Donovan and his club aim to help shift the paradigm in a deeper way.
“Our desire is to make lasting change that actually matters. And the way you do that, in my opinion, is you help everyone learn from it,” he explained. “You help educate people – myself included, by the way. I don’t know what it’s like to be called that, I’m just sticking up for my players. But I don’t know what that feels like. So, having open dialogue and discussion with people to understand why this language is so painful, why we need to eradicate it from our society, and then move forward in a way that is beneficial to everyone.”
This year huge swathes of the sporting world have become markedly more aware and outspoken about a range of issues, from police brutality and systemic racism to the fight against prejudice and the importance of political participation. In explicitly placing their principles ahead of their own competitive interests, San Diego may have shown us what the next steps beyond armbands and displays may look like.
“If we had just let it happen, finished out the game, and then said something after the game, you and I wouldn’t probably be talking right now, right? We wouldn’t have had the reaction that we had. So I wish it didn’t have to be that way, but that’s the reality, until we get to a place where we’re actually changing behavior, and changing beliefs,” said Donovan. “We all had a big decision to make, because it would have probably been a little bit easier to just sweep it under the rug and let it go. But the reality is that if we’re not willing to walk the walk, then all the gestures and armbands and kneeling, they don’t mean sh*t. They don’t mean anything. So now, they do mean something if you are willing to act and speak when it happens.”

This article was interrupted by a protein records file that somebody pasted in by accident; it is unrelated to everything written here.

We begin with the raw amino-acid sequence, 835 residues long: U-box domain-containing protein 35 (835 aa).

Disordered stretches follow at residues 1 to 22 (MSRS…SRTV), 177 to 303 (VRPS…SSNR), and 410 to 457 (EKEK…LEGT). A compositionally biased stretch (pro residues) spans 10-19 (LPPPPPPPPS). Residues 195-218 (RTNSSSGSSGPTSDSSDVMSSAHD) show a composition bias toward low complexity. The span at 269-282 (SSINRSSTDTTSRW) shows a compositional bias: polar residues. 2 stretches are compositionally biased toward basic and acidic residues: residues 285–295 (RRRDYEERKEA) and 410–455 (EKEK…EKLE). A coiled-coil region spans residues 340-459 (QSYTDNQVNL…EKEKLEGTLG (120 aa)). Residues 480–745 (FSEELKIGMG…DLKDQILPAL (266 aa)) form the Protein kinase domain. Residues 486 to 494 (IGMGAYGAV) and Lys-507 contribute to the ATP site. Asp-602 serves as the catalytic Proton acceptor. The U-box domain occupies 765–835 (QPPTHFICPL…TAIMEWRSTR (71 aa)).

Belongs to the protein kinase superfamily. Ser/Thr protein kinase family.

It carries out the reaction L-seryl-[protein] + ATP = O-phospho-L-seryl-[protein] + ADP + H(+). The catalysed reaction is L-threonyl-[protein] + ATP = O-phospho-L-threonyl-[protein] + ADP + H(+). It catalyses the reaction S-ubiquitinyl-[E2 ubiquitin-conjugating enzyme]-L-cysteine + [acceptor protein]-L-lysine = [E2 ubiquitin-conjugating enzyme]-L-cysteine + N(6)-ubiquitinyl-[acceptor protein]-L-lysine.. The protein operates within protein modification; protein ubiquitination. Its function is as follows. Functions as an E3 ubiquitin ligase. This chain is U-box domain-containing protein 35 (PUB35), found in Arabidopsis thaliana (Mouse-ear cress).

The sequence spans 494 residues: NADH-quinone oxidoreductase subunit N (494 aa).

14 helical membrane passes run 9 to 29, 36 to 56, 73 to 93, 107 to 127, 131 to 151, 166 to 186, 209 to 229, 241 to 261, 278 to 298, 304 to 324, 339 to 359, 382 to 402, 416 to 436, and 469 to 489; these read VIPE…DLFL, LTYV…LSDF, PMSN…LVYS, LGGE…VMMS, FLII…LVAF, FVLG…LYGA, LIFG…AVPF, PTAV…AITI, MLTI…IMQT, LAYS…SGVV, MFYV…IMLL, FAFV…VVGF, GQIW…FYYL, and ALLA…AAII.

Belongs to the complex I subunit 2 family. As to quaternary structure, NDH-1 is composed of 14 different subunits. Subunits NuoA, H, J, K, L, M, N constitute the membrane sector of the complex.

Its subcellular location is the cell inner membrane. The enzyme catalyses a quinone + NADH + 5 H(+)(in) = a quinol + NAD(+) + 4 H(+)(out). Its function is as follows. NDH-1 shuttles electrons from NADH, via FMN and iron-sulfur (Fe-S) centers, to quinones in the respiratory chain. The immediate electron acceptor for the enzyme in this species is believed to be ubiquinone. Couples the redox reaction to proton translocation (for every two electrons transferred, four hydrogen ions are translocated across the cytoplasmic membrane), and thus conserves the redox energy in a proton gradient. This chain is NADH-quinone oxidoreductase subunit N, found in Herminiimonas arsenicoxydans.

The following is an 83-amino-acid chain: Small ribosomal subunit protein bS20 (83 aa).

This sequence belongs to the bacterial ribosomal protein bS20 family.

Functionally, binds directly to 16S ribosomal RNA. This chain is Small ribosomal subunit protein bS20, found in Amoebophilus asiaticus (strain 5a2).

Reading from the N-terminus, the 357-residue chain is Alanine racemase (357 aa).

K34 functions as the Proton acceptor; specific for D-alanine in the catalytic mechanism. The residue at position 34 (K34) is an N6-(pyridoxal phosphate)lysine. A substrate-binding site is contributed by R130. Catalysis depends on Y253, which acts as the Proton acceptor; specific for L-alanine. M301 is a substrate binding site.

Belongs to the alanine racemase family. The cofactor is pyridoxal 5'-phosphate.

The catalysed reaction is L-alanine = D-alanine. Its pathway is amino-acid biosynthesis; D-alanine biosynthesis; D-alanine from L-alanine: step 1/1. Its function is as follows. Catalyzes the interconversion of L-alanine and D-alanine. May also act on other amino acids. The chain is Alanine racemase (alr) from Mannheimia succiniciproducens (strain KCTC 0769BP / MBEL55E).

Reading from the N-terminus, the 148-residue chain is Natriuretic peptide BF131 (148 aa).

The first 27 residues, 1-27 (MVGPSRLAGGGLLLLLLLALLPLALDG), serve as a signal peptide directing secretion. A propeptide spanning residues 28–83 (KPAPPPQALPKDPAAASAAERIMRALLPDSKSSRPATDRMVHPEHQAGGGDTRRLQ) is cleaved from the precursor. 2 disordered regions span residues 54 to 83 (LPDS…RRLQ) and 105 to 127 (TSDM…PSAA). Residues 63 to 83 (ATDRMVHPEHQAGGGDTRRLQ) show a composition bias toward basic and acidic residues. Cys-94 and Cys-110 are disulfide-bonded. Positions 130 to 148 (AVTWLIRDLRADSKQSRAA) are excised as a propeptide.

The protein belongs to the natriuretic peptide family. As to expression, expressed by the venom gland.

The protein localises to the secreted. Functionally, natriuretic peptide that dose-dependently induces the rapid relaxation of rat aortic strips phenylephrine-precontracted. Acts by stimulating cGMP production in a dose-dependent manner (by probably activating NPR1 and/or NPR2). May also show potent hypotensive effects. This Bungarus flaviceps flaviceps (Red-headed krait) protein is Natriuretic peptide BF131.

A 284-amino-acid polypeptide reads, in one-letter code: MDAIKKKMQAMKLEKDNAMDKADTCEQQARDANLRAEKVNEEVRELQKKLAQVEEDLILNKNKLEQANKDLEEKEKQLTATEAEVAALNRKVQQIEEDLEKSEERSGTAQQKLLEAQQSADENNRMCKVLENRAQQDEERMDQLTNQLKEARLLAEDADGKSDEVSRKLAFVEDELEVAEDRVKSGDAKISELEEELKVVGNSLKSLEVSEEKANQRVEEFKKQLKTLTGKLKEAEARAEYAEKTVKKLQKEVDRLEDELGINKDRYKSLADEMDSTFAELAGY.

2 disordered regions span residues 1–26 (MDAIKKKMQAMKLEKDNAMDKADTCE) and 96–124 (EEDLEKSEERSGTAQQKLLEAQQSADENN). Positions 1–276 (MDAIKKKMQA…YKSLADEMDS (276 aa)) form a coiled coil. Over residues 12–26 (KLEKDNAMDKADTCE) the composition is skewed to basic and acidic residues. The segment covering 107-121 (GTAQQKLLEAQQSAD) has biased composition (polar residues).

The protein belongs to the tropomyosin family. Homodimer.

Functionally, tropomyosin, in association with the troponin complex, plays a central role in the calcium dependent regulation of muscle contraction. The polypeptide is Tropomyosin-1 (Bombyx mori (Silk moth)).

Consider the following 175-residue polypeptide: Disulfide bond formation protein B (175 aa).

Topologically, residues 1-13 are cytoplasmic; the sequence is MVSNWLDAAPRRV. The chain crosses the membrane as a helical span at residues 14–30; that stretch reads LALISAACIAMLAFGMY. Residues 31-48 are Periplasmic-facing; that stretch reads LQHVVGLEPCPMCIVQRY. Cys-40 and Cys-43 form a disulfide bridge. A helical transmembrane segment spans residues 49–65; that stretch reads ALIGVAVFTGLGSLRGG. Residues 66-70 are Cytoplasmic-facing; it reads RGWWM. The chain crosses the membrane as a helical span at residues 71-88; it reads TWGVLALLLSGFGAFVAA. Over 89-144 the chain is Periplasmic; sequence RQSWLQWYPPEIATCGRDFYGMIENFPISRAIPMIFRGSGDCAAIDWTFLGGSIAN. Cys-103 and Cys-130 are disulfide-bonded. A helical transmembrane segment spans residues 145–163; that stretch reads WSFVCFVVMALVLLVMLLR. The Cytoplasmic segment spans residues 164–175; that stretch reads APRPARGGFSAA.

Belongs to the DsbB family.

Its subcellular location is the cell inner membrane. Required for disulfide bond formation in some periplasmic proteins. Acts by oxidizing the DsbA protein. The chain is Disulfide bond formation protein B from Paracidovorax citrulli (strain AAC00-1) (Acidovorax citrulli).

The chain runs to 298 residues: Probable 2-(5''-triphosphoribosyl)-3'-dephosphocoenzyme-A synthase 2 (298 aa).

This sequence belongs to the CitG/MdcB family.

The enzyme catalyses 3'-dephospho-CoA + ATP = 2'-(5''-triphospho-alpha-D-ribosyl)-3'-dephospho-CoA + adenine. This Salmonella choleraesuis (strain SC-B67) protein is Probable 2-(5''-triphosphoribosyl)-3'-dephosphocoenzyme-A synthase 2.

On one hand, this controversy showed how much work remains. On the other, it provided a glimpse of a new path forward. Donovan says he’s deeply proud of his players for their decision, which has helped him advance along what he considers his own journey towards truer understanding and awareness.
“We live in a society where people react based on what the consequences might be, so I do think consequences are important, but I also would like to see consequences for the clubs, so that if one of my players next year makes a homophobic slur, we are punished in a real way, so that we are forced to proactively educate, and teach our players that this is not acceptable,” he said.
“In my opinion, that’s the way you eradicate that behavior,”Donovan continued. ”And then once you start teaching people that that behavior is not acceptable, people’s actions now become their beliefs, right? So I’ll give you an example. I have a very dear friend who always says to me, every time I say ‘spokesman,’ or ‘congressman,’ she always says, ‘or a woman, or a person.’ And so now, when I’m about to say ‘spokesman,’ I say ‘spokesperson,’ and that actually changes the way I look at women in general. It really does. I don’t want to be overly dramatic, but it does. My habits and my behavior change my beliefs. And so I think if we do that, you actually start changing the way people act, and then ultimately the way people believe, around them. Which is the ultimate way to effectuate change.”
Charles Boehm is a Washington, DC-based writer and the editor of The Soccer Wire. Contact him at:firstname.lastname@example.org. Follow him on Twitter at:http://twitter.com/cboehm.
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Logo courtesy of San Diego Loyal